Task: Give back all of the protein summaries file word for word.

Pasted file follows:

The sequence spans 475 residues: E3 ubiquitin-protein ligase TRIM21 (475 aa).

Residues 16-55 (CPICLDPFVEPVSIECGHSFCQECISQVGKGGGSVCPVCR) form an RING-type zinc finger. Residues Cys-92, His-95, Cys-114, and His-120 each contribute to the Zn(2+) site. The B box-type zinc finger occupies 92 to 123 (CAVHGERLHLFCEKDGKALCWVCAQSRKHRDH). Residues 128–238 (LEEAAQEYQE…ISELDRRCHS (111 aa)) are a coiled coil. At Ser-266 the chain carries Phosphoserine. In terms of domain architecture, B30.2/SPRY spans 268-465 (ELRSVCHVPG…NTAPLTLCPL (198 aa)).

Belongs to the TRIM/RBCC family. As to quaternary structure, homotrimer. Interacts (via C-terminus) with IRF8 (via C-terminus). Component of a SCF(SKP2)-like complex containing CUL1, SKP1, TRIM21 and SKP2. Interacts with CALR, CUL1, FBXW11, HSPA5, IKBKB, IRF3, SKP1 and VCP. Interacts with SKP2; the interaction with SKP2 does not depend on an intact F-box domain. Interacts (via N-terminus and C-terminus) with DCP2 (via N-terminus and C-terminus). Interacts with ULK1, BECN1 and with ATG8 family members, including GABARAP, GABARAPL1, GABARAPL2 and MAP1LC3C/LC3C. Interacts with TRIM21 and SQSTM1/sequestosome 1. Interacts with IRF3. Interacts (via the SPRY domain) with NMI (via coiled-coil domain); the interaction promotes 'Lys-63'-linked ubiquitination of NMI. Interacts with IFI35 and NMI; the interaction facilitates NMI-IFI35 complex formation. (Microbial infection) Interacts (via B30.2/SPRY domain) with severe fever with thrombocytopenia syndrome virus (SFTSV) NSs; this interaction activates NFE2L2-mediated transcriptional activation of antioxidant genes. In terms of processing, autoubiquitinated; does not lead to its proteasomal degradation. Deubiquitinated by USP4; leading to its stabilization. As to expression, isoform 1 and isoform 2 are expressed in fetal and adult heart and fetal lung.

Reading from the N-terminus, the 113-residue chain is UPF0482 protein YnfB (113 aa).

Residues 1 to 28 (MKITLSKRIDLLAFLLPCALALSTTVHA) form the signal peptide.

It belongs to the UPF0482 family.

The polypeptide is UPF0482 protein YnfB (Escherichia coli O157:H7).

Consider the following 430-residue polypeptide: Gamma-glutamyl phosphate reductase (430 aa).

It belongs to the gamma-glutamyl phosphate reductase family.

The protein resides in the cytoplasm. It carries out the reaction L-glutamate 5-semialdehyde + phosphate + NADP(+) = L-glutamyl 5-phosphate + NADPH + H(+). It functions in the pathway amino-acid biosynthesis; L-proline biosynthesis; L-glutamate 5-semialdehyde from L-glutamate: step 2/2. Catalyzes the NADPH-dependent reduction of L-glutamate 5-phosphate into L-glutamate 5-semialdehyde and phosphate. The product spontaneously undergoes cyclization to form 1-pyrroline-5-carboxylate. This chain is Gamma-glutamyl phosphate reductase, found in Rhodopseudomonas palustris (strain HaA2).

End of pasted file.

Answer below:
The sequence spans 475 residues: E3 ubiquitin-protein ligase TRIM21 (475 aa).

Residues 16-55 (CPICLDPFVEPVSIECGHSFCQECISQVGKGGGSVCPVCR) form an RING-type zinc finger. Residues Cys-92, His-95, Cys-114, and His-120 each contribute to the Zn(2+) site. The B box-type zinc finger occupies 92 to 123 (CAVHGERLHLFCEKDGKALCWVCAQSRKHRDH). Residues 128–238 (LEEAAQEYQE…ISELDRRCHS (111 aa)) are a coiled coil. At Ser-266 the chain carries Phosphoserine. In terms of domain architecture, B30.2/SPRY spans 268-465 (ELRSVCHVPG…NTAPLTLCPL (198 aa)).

Belongs to the TRIM/RBCC family. As to quaternary structure, homotrimer. Interacts (via C-terminus) with IRF8 (via C-terminus). Component of a SCF(SKP2)-like complex containing CUL1, SKP1, TRIM21 and SKP2. Interacts with CALR, CUL1, FBXW11, HSPA5, IKBKB, IRF3, SKP1 and VCP. Interacts with SKP2; the interaction with SKP2 does not depend on an intact F-box domain. Interacts (via N-terminus and C-terminus) with DCP2 (via N-terminus and C-terminus). Interacts with ULK1, BECN1 and with ATG8 family members, including GABARAP, GABARAPL1, GABARAPL2 and MAP1LC3C/LC3C. Interacts with TRIM21 and SQSTM1/sequestosome 1. Interacts with IRF3. Interacts (via the SPRY domain) with NMI (via coiled-coil domain); the interaction promotes 'Lys-63'-linked ubiquitination of NMI. Interacts with IFI35 and NMI; the interaction facilitates NMI-IFI35 complex formation. (Microbial infection) Interacts (via B30.2/SPRY domain) with severe fever with thrombocytopenia syndrome virus (SFTSV) NSs; this interaction activates NFE2L2-mediated transcriptional activation of antioxidant genes. In terms of processing, autoubiquitinated; does not lead to its proteasomal degradation. Deubiquitinated by USP4; leading to its stabilization. As to expression, isoform 1 and isoform 2 are expressed in fetal and adult heart and fetal lung.

Reading from the N-terminus, the 113-residue chain is UPF0482 protein YnfB (113 aa).

Residues 1 to 28 (MKITLSKRIDLLAFLLPCALALSTTVHA) form the signal peptide.

It belongs to the UPF0482 family.

The polypeptide is UPF0482 protein YnfB (Escherichia coli O157:H7).

Consider the following 430-residue polypeptide: Gamma-glutamyl phosphate reductase (430 aa).

It belongs to the gamma-glutamyl phosphate reductase family.

The protein resides in the cytoplasm. It carries out the reaction L-glutamate 5-semialdehyde + phosphate + NADP(+) = L-glutamyl 5-phosphate + NADPH + H(+). It functions in the pathway amino-acid biosynthesis; L-proline biosynthesis; L-glutamate 5-semialdehyde from L-glutamate: step 2/2. Catalyzes the NADPH-dependent reduction of L-glutamate 5-phosphate into L-glutamate 5-semialdehyde and phosphate. The product spontaneously undergoes cyclization to form 1-pyrroline-5-carboxylate. This chain is Gamma-glutamyl phosphate reductase, found in Rhodopseudomonas palustris (strain HaA2).